Friday, 14 August 2009 00:00
With health reform looming, a new Consumer Reports survey suggests that consumers are ready for some changes. For survey respondents, median annual out-of-pocket costs for premiums increased by 38 percent in the past two years, and only 64 percent of those surveyed were "Very” or “Completely” satisfied with their current health insurance plan.
That’s a lukewarm response and a slight drop from the 67 percent in our 2007 report,” said Mandy Walker, senior project editor for Consumer Reports. In terms of services we rate, that puts satisfaction with health insurance above satisfaction with cable TV, a perennial whipping post, but below pharmacies and real-estate agents.”
Full ratings and side-by-side comparisons of 35 HMOs and 41 PPOs are available in the September issue of Consumer Reports, on newsstands since Aug. 4, and online at www.ConsumerReportsHealth.org.
Eighty-four percent of the 37,481 subscribers who reported their experiences over the course of a year were in an employer-based plan, which they could keep under most health-reform proposals now before Congress.
Annual out-of-pocket costs for plan premiums were up 38 percent from two years ago for both those in HMOs and PPOs. Respondents to the survey conducted by the Consumer Reports National Research Center reported a median premium cost of $1,829, an increase of about $500 since 2006.
The survey results also indicate that choosing an HMO over a PPO seems like a smarter choice than in the past. While overall satisfaction scores were similar, respondents in HMOs paid less for premiums than people in PPOs ($1,466 compared with $2,003) and less out of pocket on their medical bills. Among PPO members who were seriously ill, 69 percent paid $1,000 or more on bills, while only 47 percent of seriously ill people in HMOs spent that much.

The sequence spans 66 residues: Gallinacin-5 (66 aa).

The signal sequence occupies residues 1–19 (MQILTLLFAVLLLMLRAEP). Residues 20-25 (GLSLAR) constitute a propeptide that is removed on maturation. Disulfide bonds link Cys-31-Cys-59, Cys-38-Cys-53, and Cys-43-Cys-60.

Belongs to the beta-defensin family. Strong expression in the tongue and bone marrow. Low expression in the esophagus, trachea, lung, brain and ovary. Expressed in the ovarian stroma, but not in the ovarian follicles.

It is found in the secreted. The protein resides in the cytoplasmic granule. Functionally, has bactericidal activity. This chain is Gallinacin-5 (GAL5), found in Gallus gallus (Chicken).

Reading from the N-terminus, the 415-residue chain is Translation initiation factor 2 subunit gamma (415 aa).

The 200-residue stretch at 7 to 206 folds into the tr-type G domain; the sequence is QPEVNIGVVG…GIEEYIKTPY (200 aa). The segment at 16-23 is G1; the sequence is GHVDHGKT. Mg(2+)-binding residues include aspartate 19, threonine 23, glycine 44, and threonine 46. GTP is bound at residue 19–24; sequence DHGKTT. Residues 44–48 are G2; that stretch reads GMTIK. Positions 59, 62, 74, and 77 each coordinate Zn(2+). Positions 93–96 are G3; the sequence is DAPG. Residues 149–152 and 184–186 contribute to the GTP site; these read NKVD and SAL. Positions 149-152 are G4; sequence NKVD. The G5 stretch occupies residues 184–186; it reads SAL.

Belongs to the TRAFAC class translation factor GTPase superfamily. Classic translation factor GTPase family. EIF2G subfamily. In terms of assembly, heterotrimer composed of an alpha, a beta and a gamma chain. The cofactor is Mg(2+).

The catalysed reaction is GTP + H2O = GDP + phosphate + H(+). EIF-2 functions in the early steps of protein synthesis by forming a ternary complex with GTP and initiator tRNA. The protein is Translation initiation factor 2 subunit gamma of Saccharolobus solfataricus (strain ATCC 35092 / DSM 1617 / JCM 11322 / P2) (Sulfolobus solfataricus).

In the past, HMO members who were seriously ill had more trouble getting access to care, but this time there was little difference: Of HMO members who were ill, 15 percent had problems getting care, compared with 14 percent of PPO members.
People in PPOs had more trouble with their bills. Overall, 24 percent of people in PPOs had a billing problem, while just 11 percent of HMO members had similar issues. Moreover, 33 percent of PPO members who reported having a serious illness had billing problems compared to just 14 percent of seriously ill HMO patients.
Twenty percent of PPO members also said they had trouble with telephone customer support and were more likely to contact the plan several times to get a problem solved, versus 12 percent of those in HMOs.
For the first time, Consumer Reports asked subscribers about using plan Web sites to seek information, forms, and customer support. HMOs came out on top again, and had top notch scores for ease of navigation, easy access to forms, and online help.
Respondents’ experiences with their health insurance were far better if they were enrolled in plans at the top of Consumer Reports’ ranking. Only 4 percent of respondents had problems getting the care they needed in higher-rated plans.